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Christchurch mosque shootings accused Brenton Tarrant appears in court on murder charge

ABC News logo ABC News 15/03/2019
Police officers cordon off the area close to the mosque after a gunman filming himself firing at worshippers inside in Christchurch on March 15, 2019. - A gunman opened fire inside the Masjid al Noor mosque during afternoon prayers, causing multiple fatalities. (Photo by Flynn FOLEY / AFP)        (Photo credit should read FLYNN FOLEY/AFP/Getty Images) Police officers cordon off the area close to the mosque after a gunman filming himself firing at worshippers inside in Christchurch on March 15, 2019. - A gunman opened fire inside the Masjid al Noor mosque during afternoon prayers, causing multiple fatalities. (Photo by Flynn FOLEY / AFP) (Photo credit should read FLYNN FOLEY/AFP/Getty Images)

The man charged over the Christchurch mosque shootings has appeared in court and been remanded in custody until April 5.

In a brief appearance on Saturday morning, 28-year-old Australian man Brenton Harrison Tarrant did not apply for bail or for the suppression of his name.

Handcuffed and wearing a prison robe, he was not required to speak, and appeared calm during his three-minute appearance, gazing around a packed courtroom.

As he was being brought into court he made a white power gesture.

Mr Tarrant was charged with one count of murder, further charges will be laid.

Armed police officers were on hand and nearly 50 reporters had packed the courtroom in downtown Christchurch.

The judge barred members of the public from entering the courtroom "for reasons of public safety".

The attack, labelled terrorism by Prime Minister Jacinda Ardern, was the worst ever peacetime mass killing in New Zealand and the country has raised its security threat level to high.

Armed police were also deployed at several locations in New Zealand cities, unusual in a country where levels of gun violence are low.

Ms Ardern has flagged changing the country's gun laws in the wake of the attack.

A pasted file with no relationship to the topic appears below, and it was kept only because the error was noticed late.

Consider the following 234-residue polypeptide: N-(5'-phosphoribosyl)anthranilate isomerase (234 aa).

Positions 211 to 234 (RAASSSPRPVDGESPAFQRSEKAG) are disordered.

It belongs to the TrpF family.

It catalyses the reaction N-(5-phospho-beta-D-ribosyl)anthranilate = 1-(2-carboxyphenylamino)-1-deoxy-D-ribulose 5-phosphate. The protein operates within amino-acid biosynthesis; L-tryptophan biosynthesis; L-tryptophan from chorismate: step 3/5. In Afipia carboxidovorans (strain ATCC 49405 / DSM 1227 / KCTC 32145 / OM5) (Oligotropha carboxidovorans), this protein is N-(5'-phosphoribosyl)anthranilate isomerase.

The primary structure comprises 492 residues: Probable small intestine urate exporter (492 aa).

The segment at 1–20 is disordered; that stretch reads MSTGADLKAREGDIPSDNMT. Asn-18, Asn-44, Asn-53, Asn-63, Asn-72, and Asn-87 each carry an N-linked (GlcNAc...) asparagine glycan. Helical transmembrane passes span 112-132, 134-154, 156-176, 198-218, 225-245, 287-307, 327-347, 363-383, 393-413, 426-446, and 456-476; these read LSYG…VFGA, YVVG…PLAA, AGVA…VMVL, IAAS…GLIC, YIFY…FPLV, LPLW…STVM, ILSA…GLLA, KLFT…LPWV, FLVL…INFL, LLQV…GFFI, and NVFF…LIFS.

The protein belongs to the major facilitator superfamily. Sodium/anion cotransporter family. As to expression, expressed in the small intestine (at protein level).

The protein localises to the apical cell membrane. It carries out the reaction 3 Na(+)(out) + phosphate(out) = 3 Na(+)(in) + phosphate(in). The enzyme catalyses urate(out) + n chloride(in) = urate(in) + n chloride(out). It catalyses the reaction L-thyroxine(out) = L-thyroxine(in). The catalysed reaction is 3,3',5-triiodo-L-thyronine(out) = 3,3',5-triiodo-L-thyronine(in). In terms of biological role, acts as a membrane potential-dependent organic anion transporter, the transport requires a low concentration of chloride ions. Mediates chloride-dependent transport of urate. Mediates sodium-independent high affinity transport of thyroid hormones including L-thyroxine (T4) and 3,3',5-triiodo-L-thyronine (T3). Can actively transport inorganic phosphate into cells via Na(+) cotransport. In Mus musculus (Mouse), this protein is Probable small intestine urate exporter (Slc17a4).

She said Mr Tarrant had a gun licence which allowed him to legally obtain weapons.

Ms Ardern said he had travelled extensively in the past four years, spending time only sporadically in New Zealand, had no criminal history and was not on any watchlists in New Zealand or Australia.

Two other people remain in custody.

11 people remain in intensive care

Greg Robertson, the chief of surgery at Christchurch Hospital, said surgeons worked in 12 operating theatres through the night to treat some of the 48 people admitted to hospital.

Dr Robertson said 11 people were in the intensive care unit and were considered critically ill.

He said they ranged in ages from the very young to the elderly, but the majority were men in their 30s and 40s.

Dr Robertson said their gunshot wound injuries ranged from "relatively superficial soft tissue injuries" to more complex ones involving the chest, abdomen and the head.

Seven people have been discharged.

Dr Robertson said the experience gained during the 2011 earthquake meant the hospital had the ability to deal with mass casualty events.

Dozens of people laid flowers at cordons near both mosques in the South Island city, which is still rebuilding after the earthquake.

A memorial site has also been set up in the botanical gardens near the hospital where many of the injured are being treated.

The 49 victims include citizens from India, Pakistan, Bangladesh, Saudi Arabia and Malaysia.

Ms Ardern said preparations were being made to start burying the dead on Saturday, in line with Islamic customs.

In Photos: Memorials and tributes


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